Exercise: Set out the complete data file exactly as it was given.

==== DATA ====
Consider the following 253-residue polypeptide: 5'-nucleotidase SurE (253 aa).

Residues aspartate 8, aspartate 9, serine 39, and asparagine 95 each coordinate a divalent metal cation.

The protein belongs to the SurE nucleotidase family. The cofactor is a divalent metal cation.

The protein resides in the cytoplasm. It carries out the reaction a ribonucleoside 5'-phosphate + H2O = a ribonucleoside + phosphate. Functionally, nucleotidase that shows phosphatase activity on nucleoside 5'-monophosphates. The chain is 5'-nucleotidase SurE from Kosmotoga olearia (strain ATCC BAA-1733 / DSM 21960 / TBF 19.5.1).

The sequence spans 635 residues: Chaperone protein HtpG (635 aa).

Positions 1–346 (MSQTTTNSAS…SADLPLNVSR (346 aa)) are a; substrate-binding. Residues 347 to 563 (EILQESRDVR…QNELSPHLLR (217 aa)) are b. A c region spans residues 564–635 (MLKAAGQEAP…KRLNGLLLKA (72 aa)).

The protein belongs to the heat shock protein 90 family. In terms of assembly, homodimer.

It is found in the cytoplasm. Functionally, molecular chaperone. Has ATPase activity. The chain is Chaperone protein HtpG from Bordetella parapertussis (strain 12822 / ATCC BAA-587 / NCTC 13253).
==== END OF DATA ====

Consider the following 253-residue polypeptide: 5'-nucleotidase SurE (253 aa).

Residues aspartate 8, aspartate 9, serine 39, and asparagine 95 each coordinate a divalent metal cation.

The protein belongs to the SurE nucleotidase family. The cofactor is a divalent metal cation.

The protein resides in the cytoplasm. It carries out the reaction a ribonucleoside 5'-phosphate + H2O = a ribonucleoside + phosphate. Functionally, nucleotidase that shows phosphatase activity on nucleoside 5'-monophosphates. The chain is 5'-nucleotidase SurE from Kosmotoga olearia (strain ATCC BAA-1733 / DSM 21960 / TBF 19.5.1).

The sequence spans 635 residues: Chaperone protein HtpG (635 aa).

Positions 1–346 (MSQTTTNSAS…SADLPLNVSR (346 aa)) are a; substrate-binding. Residues 347 to 563 (EILQESRDVR…QNELSPHLLR (217 aa)) are b. A c region spans residues 564–635 (MLKAAGQEAP…KRLNGLLLKA (72 aa)).

The protein belongs to the heat shock protein 90 family. In terms of assembly, homodimer.

It is found in the cytoplasm. Functionally, molecular chaperone. Has ATPase activity. The chain is Chaperone protein HtpG from Bordetella parapertussis (strain 12822 / ATCC BAA-587 / NCTC 13253).